Scammers Continue to Target Utility Customers, Threatening Loss of Power
The caller claims that there is a problem with the person's account—such as an overdue bill—and demands an immediate payment
Consumers from across the state of North Carolina and the country are continuing to report receiving phone calls that are seemingly from their utility company.
The caller claims that there is a problem with the person's account, such as an overdue bill. The consumer is told that a payment must be made immediately or power to their home or business will be shut off.
Don't be fooled—these calls are all part of an elaborate con targeting unsuspecting consumers.
In this scam, crooks use technology to fake their phone number, so when the call comes through the name of the customer's actual utility company—such as Duke Energy—displays on the caller ID. These scammers will also often use a prepaid phone, making the calls next to impossible to trace.
In a recent version of this scam, con artists are taking extra steps to convince you that their call is legitimate, by transferring you to speak to a "supervisor" during the call, and even by playing music for you while you're on hold.
Victims are sometimes instructed to send their payment by wire. But increasingly they're told to deposit money into a specific account, or to put funds on a prepaid debit card or gift card and then call back to provide the card number.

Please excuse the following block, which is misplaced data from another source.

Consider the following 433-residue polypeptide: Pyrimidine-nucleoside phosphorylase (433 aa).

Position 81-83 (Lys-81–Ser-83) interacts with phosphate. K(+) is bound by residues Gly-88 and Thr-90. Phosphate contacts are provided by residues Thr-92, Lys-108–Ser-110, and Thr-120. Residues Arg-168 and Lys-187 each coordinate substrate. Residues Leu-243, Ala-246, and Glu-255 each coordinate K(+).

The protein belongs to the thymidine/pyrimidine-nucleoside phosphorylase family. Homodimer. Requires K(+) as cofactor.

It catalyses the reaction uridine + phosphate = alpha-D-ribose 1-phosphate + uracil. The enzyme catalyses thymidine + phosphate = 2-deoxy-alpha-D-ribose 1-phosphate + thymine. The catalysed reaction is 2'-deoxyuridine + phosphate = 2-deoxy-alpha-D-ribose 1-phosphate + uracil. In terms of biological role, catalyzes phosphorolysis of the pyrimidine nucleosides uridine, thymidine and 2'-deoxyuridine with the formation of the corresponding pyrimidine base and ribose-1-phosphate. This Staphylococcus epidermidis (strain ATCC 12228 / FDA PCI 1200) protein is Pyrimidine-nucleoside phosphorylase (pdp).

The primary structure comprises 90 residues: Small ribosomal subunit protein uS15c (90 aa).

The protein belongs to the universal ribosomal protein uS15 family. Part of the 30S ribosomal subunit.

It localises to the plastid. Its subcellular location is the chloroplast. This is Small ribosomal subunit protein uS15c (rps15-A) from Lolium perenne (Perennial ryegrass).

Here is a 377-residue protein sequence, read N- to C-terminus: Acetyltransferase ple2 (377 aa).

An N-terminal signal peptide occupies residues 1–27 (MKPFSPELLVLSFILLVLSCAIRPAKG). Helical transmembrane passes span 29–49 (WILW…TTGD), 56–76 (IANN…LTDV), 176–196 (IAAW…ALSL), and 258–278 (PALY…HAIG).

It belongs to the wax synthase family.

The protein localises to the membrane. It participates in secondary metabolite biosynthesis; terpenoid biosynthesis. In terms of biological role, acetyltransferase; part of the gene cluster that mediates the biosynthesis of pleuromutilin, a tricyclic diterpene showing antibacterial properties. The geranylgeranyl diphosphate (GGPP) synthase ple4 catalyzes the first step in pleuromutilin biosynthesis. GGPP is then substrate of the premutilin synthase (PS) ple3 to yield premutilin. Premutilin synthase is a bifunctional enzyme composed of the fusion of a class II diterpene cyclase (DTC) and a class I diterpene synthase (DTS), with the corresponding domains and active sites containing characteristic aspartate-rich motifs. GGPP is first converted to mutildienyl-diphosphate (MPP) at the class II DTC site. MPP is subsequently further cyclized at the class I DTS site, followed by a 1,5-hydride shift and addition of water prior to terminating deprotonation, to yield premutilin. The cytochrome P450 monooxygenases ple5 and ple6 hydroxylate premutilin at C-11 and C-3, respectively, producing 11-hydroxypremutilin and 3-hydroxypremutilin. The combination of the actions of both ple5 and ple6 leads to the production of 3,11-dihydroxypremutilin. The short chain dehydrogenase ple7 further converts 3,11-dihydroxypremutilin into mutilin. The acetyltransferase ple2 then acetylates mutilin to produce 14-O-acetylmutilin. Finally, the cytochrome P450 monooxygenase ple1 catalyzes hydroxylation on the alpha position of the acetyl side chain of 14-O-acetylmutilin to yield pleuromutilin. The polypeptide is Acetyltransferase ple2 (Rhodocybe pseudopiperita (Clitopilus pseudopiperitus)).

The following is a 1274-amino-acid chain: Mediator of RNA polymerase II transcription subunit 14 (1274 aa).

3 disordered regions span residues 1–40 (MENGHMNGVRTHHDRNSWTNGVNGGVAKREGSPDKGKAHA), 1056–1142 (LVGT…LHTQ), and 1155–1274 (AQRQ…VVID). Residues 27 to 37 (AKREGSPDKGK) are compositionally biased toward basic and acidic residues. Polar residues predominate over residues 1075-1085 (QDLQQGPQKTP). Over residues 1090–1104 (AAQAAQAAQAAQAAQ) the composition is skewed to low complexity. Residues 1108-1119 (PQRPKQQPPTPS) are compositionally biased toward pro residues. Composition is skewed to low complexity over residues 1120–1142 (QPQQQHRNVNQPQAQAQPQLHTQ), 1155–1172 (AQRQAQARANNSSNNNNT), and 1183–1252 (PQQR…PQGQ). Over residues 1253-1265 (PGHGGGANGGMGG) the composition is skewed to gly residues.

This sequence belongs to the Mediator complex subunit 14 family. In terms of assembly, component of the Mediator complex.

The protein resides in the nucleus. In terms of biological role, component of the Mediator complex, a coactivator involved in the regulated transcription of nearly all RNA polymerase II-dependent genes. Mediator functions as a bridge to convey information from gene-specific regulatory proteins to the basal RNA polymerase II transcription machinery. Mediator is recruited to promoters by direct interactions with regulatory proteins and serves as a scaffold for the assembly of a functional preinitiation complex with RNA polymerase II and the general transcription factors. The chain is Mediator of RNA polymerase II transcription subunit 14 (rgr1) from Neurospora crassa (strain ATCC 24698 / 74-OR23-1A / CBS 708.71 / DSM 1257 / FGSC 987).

Fake Government program
In another recently reported adaptation of this scam, con artists try to convince you that a government program will help you pay your bills. They say signing up for the program is simple—just provide your Social Security number and your bank's routing number, and then pay your bill through an automated telephone system.
That is the setup, but the scammer's goal is to make you a victim of identity theft by harvesting your private information. Piedmont Natural Gas says dozens of customers in the southeast have been contacted about the phony government program.
Thousands of dollars lost
Most people see through the scam, but some don't. An eastern North Carolina homeowner lost more than $500 recently while a Charlotte resident lost almost $2,000, both via gift cards. A small business in the Raleigh area sent more than $1,000 by wire, and another lost $2,200 via prepaid cards.
Con artists know that customers will respond if there is a consequence, so they often threaten to turn off power within the hour of the call if the victim doesn't pay.
Remember, if someone calls you claiming there's a problem with your account and requests money or personal information from you, hang up. If you have a question about your utility account, contact the company directly at a number or website you know to be valid, such as one listed on your monthly bill.
Report suspected scams
If you think you've been victimized by this or any scam, file a complaint with the North Carolina Attorney General's Office.